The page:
Gators LEED Pack in Race Towards Green Construction
In a bid to keep up with today’s changing world, the University of Florida has spent much of its energy renovating campus buildings. Many students are familiar with these ongoing changes to old construction.
However, unknown to many gators, the University of Florida uses a strict system to make sure that these improvements meet modern environmental standards.
“If a building is old and outdated and it’s wasting energy, that’s no good,” UF sophomore engineering major, Daniel Ysaguirre, said. “But LEED renovations like what they did at the Reitz and O’Connell Center make things efficient.”
What is LEED Design?
LEED, or Leadership in Energy and Environmental Design, is a point-based green ranking system for buildings. “Points” are given out for environmentally friendly improvements such as water fixtures and low-flow sinks.
“LEED is all about sustainable design and making something future proof,” he said.
However, LEED is not unique to the University of Florida: the program holds a high level of prestige nationwide.
Because of the high status of LEED certification, Ysaguirre said, UF has led the charge in green building, convincing other schools to do the same.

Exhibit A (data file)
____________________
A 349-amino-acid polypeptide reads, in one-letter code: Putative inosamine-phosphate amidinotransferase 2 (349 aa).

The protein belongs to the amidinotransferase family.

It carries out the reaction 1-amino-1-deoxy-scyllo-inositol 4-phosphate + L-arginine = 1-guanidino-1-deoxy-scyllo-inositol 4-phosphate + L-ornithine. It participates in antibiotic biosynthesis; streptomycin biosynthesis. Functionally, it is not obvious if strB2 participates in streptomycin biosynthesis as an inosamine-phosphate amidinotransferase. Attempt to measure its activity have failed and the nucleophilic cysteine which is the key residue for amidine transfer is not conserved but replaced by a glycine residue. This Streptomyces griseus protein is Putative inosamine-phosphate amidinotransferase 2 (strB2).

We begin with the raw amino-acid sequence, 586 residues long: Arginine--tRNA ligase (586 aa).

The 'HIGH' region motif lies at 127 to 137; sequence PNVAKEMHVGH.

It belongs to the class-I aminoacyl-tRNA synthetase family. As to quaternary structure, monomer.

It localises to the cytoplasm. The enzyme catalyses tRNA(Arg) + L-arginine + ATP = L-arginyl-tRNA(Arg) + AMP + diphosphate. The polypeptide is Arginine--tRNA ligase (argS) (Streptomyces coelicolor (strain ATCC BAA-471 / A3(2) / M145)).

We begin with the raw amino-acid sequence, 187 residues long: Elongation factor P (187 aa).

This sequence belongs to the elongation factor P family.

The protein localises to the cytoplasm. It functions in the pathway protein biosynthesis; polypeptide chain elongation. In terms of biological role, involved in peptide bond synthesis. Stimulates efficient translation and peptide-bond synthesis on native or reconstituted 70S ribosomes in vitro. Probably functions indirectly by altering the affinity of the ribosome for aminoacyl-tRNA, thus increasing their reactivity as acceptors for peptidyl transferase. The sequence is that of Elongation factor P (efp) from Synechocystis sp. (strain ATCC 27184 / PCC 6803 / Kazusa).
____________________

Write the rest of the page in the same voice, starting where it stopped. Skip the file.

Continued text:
LEEDing the way in Sustainable Design
Allison Vitt, the outreach and communications coordinator for the UF Office of Sustainability, said that UF tops other universities in the United States in several areas of LEED certification.
“We have 13 LEED-certified buildings on campus,” Vitt said. “That makes the University of Florida third in the nation for LEED certification, only behind Harvard and one other.”
Most new construction on campus is built to meet a LEED gold certification, the second highest level on a four-level bronze-to-platinum scale.
Building a Foundation for Later in Life
The University has also achieved firsts for sustainable construction, Vitt said. Sustainable design of the Heavener Football Complex allowed UF to receive Florida’s first “platinum” certification for an athletic building.
Due to its importance, the University of Florida has begun exposing students to LEED design to challenge them to consider sustainable development in their career paths, says UF Sustainability and the Built Environment sophomore, Michael Schlien.
Schlien’s first experience with LEED was in an International Sustainability. Students were taught to consider not only real-life applications but also the sustainable construction of the very buildings they learned in.
“To me, LEED means an outlook on planning that takes energy sustainability into account,” Schlien said.
Edited by: Kaylynn Crawford and Ruby Halfacre